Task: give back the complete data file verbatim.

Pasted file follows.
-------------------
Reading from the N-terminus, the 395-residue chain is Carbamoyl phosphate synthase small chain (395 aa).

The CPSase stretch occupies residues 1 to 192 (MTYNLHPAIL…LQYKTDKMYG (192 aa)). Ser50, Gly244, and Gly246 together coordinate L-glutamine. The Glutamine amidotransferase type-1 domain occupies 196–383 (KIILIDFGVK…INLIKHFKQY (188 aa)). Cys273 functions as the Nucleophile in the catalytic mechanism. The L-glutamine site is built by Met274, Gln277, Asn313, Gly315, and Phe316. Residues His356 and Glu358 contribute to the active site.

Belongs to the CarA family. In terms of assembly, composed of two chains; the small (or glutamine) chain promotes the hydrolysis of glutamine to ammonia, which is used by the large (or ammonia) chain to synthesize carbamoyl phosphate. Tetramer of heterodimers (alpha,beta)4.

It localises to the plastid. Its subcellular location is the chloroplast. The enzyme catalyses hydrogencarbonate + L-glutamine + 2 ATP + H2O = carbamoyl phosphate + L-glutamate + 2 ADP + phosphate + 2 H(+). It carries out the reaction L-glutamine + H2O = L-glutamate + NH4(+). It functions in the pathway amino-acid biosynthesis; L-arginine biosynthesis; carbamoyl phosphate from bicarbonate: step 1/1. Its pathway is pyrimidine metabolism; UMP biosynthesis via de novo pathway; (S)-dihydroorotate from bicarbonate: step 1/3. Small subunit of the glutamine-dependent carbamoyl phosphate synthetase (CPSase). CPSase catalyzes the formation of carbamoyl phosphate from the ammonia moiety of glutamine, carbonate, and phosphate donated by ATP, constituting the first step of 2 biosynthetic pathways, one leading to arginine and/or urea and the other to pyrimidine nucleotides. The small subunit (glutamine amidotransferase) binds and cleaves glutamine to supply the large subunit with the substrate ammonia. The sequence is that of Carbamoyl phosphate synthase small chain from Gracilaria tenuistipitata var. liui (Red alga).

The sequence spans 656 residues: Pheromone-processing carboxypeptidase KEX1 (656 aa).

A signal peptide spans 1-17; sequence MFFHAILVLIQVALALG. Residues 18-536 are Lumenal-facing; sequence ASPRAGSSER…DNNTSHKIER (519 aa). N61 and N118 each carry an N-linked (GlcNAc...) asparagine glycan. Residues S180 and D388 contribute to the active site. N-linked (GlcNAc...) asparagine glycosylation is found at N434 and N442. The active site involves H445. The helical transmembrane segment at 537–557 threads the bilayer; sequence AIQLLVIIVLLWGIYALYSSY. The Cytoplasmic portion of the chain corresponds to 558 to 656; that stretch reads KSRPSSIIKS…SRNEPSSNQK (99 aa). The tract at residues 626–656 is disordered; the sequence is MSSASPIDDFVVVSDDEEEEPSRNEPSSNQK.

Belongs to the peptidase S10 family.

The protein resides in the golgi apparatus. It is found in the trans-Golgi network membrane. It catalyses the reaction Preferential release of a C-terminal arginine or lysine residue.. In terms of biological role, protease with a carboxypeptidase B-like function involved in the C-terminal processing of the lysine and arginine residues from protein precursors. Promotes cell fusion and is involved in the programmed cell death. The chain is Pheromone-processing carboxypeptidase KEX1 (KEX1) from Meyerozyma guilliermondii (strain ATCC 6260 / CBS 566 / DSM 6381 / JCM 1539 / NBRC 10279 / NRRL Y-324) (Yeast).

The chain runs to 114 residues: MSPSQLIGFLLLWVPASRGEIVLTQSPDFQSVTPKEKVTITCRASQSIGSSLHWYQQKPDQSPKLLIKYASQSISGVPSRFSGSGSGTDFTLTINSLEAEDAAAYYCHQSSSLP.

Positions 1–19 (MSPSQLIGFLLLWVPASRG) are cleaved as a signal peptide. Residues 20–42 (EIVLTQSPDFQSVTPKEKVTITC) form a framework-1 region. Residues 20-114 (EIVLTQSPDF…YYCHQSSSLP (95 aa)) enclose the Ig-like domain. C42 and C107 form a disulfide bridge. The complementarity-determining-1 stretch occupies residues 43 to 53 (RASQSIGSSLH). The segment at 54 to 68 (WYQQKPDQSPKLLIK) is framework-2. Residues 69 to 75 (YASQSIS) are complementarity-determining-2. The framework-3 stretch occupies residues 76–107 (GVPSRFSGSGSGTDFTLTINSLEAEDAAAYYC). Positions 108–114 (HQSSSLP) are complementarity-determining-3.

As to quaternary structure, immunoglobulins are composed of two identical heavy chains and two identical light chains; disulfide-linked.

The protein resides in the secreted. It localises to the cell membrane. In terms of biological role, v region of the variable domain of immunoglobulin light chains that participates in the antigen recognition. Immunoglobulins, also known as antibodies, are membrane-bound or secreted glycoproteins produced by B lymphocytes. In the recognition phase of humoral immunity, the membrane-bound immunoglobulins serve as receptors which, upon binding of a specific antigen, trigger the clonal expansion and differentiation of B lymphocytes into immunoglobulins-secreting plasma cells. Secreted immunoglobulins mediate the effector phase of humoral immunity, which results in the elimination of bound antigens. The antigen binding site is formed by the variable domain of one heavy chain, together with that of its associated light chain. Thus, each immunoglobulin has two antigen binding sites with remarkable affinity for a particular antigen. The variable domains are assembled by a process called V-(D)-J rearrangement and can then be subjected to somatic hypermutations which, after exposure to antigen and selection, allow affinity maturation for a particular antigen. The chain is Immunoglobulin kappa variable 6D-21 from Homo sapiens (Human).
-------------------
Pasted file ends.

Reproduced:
Reading from the N-terminus, the 395-residue chain is Carbamoyl phosphate synthase small chain (395 aa).

The CPSase stretch occupies residues 1 to 192 (MTYNLHPAIL…LQYKTDKMYG (192 aa)). Ser50, Gly244, and Gly246 together coordinate L-glutamine. The Glutamine amidotransferase type-1 domain occupies 196–383 (KIILIDFGVK…INLIKHFKQY (188 aa)). Cys273 functions as the Nucleophile in the catalytic mechanism. The L-glutamine site is built by Met274, Gln277, Asn313, Gly315, and Phe316. Residues His356 and Glu358 contribute to the active site.

Belongs to the CarA family. In terms of assembly, composed of two chains; the small (or glutamine) chain promotes the hydrolysis of glutamine to ammonia, which is used by the large (or ammonia) chain to synthesize carbamoyl phosphate. Tetramer of heterodimers (alpha,beta)4.

It localises to the plastid. Its subcellular location is the chloroplast. The enzyme catalyses hydrogencarbonate + L-glutamine + 2 ATP + H2O = carbamoyl phosphate + L-glutamate + 2 ADP + phosphate + 2 H(+). It carries out the reaction L-glutamine + H2O = L-glutamate + NH4(+). It functions in the pathway amino-acid biosynthesis; L-arginine biosynthesis; carbamoyl phosphate from bicarbonate: step 1/1. Its pathway is pyrimidine metabolism; UMP biosynthesis via de novo pathway; (S)-dihydroorotate from bicarbonate: step 1/3. Small subunit of the glutamine-dependent carbamoyl phosphate synthetase (CPSase). CPSase catalyzes the formation of carbamoyl phosphate from the ammonia moiety of glutamine, carbonate, and phosphate donated by ATP, constituting the first step of 2 biosynthetic pathways, one leading to arginine and/or urea and the other to pyrimidine nucleotides. The small subunit (glutamine amidotransferase) binds and cleaves glutamine to supply the large subunit with the substrate ammonia. The sequence is that of Carbamoyl phosphate synthase small chain from Gracilaria tenuistipitata var. liui (Red alga).

The sequence spans 656 residues: Pheromone-processing carboxypeptidase KEX1 (656 aa).

A signal peptide spans 1-17; sequence MFFHAILVLIQVALALG. Residues 18-536 are Lumenal-facing; sequence ASPRAGSSER…DNNTSHKIER (519 aa). N61 and N118 each carry an N-linked (GlcNAc...) asparagine glycan. Residues S180 and D388 contribute to the active site. N-linked (GlcNAc...) asparagine glycosylation is found at N434 and N442. The active site involves H445. The helical transmembrane segment at 537–557 threads the bilayer; sequence AIQLLVIIVLLWGIYALYSSY. The Cytoplasmic portion of the chain corresponds to 558 to 656; that stretch reads KSRPSSIIKS…SRNEPSSNQK (99 aa). The tract at residues 626–656 is disordered; the sequence is MSSASPIDDFVVVSDDEEEEPSRNEPSSNQK.

Belongs to the peptidase S10 family.

The protein resides in the golgi apparatus. It is found in the trans-Golgi network membrane. It catalyses the reaction Preferential release of a C-terminal arginine or lysine residue.. In terms of biological role, protease with a carboxypeptidase B-like function involved in the C-terminal processing of the lysine and arginine residues from protein precursors. Promotes cell fusion and is involved in the programmed cell death. The chain is Pheromone-processing carboxypeptidase KEX1 (KEX1) from Meyerozyma guilliermondii (strain ATCC 6260 / CBS 566 / DSM 6381 / JCM 1539 / NBRC 10279 / NRRL Y-324) (Yeast).

The chain runs to 114 residues: MSPSQLIGFLLLWVPASRGEIVLTQSPDFQSVTPKEKVTITCRASQSIGSSLHWYQQKPDQSPKLLIKYASQSISGVPSRFSGSGSGTDFTLTINSLEAEDAAAYYCHQSSSLP.

Positions 1–19 (MSPSQLIGFLLLWVPASRG) are cleaved as a signal peptide. Residues 20–42 (EIVLTQSPDFQSVTPKEKVTITC) form a framework-1 region. Residues 20-114 (EIVLTQSPDF…YYCHQSSSLP (95 aa)) enclose the Ig-like domain. C42 and C107 form a disulfide bridge. The complementarity-determining-1 stretch occupies residues 43 to 53 (RASQSIGSSLH). The segment at 54 to 68 (WYQQKPDQSPKLLIK) is framework-2. Residues 69 to 75 (YASQSIS) are complementarity-determining-2. The framework-3 stretch occupies residues 76–107 (GVPSRFSGSGSGTDFTLTINSLEAEDAAAYYC). Positions 108–114 (HQSSSLP) are complementarity-determining-3.

As to quaternary structure, immunoglobulins are composed of two identical heavy chains and two identical light chains; disulfide-linked.

The protein resides in the secreted. It localises to the cell membrane. In terms of biological role, v region of the variable domain of immunoglobulin light chains that participates in the antigen recognition. Immunoglobulins, also known as antibodies, are membrane-bound or secreted glycoproteins produced by B lymphocytes. In the recognition phase of humoral immunity, the membrane-bound immunoglobulins serve as receptors which, upon binding of a specific antigen, trigger the clonal expansion and differentiation of B lymphocytes into immunoglobulins-secreting plasma cells. Secreted immunoglobulins mediate the effector phase of humoral immunity, which results in the elimination of bound antigens. The antigen binding site is formed by the variable domain of one heavy chain, together with that of its associated light chain. Thus, each immunoglobulin has two antigen binding sites with remarkable affinity for a particular antigen. The variable domains are assembled by a process called V-(D)-J rearrangement and can then be subjected to somatic hypermutations which, after exposure to antigen and selection, allow affinity maturation for a particular antigen. The chain is Immunoglobulin kappa variable 6D-21 from Homo sapiens (Human).